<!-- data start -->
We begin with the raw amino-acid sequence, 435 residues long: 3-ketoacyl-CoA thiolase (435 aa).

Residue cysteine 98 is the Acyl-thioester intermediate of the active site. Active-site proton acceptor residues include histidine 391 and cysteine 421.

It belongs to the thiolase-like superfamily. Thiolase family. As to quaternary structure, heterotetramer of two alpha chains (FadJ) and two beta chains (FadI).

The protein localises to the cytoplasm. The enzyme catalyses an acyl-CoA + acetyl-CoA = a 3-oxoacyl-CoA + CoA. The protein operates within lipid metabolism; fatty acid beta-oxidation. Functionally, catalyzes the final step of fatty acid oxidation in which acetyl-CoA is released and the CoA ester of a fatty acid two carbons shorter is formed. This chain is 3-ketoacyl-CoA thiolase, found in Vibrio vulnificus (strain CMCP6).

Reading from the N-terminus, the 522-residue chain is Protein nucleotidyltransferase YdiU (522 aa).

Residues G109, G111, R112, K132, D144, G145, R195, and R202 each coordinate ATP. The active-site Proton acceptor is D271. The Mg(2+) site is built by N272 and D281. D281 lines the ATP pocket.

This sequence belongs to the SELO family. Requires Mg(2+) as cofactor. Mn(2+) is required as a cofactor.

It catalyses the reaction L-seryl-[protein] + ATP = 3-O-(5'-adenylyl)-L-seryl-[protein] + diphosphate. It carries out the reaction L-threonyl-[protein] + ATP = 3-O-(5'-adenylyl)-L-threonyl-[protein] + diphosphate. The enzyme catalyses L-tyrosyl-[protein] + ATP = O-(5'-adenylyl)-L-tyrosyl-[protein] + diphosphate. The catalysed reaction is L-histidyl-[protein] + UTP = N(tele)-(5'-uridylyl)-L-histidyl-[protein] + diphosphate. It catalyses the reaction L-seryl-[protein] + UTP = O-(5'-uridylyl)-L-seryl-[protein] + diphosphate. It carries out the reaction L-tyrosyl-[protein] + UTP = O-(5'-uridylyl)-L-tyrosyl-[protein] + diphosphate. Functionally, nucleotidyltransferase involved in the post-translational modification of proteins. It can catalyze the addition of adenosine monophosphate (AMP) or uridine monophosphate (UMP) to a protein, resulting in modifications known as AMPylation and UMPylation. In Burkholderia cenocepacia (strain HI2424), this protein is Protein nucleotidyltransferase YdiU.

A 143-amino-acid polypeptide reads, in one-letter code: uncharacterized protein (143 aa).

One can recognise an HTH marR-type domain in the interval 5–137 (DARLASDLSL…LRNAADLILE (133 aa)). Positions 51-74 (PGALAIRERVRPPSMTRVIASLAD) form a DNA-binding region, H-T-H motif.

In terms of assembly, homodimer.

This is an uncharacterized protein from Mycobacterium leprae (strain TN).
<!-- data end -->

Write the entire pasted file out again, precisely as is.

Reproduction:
We begin with the raw amino-acid sequence, 435 residues long: 3-ketoacyl-CoA thiolase (435 aa).

Residue cysteine 98 is the Acyl-thioester intermediate of the active site. Active-site proton acceptor residues include histidine 391 and cysteine 421.

It belongs to the thiolase-like superfamily. Thiolase family. As to quaternary structure, heterotetramer of two alpha chains (FadJ) and two beta chains (FadI).

The protein localises to the cytoplasm. The enzyme catalyses an acyl-CoA + acetyl-CoA = a 3-oxoacyl-CoA + CoA. The protein operates within lipid metabolism; fatty acid beta-oxidation. Functionally, catalyzes the final step of fatty acid oxidation in which acetyl-CoA is released and the CoA ester of a fatty acid two carbons shorter is formed. This chain is 3-ketoacyl-CoA thiolase, found in Vibrio vulnificus (strain CMCP6).

Reading from the N-terminus, the 522-residue chain is Protein nucleotidyltransferase YdiU (522 aa).

Residues G109, G111, R112, K132, D144, G145, R195, and R202 each coordinate ATP. The active-site Proton acceptor is D271. The Mg(2+) site is built by N272 and D281. D281 lines the ATP pocket.

This sequence belongs to the SELO family. Requires Mg(2+) as cofactor. Mn(2+) is required as a cofactor.

It catalyses the reaction L-seryl-[protein] + ATP = 3-O-(5'-adenylyl)-L-seryl-[protein] + diphosphate. It carries out the reaction L-threonyl-[protein] + ATP = 3-O-(5'-adenylyl)-L-threonyl-[protein] + diphosphate. The enzyme catalyses L-tyrosyl-[protein] + ATP = O-(5'-adenylyl)-L-tyrosyl-[protein] + diphosphate. The catalysed reaction is L-histidyl-[protein] + UTP = N(tele)-(5'-uridylyl)-L-histidyl-[protein] + diphosphate. It catalyses the reaction L-seryl-[protein] + UTP = O-(5'-uridylyl)-L-seryl-[protein] + diphosphate. It carries out the reaction L-tyrosyl-[protein] + UTP = O-(5'-uridylyl)-L-tyrosyl-[protein] + diphosphate. Functionally, nucleotidyltransferase involved in the post-translational modification of proteins. It can catalyze the addition of adenosine monophosphate (AMP) or uridine monophosphate (UMP) to a protein, resulting in modifications known as AMPylation and UMPylation. In Burkholderia cenocepacia (strain HI2424), this protein is Protein nucleotidyltransferase YdiU.

A 143-amino-acid polypeptide reads, in one-letter code: uncharacterized protein (143 aa).

One can recognise an HTH marR-type domain in the interval 5–137 (DARLASDLSL…LRNAADLILE (133 aa)). Positions 51-74 (PGALAIRERVRPPSMTRVIASLAD) form a DNA-binding region, H-T-H motif.

In terms of assembly, homodimer.

This is an uncharacterized protein from Mycobacterium leprae (strain TN).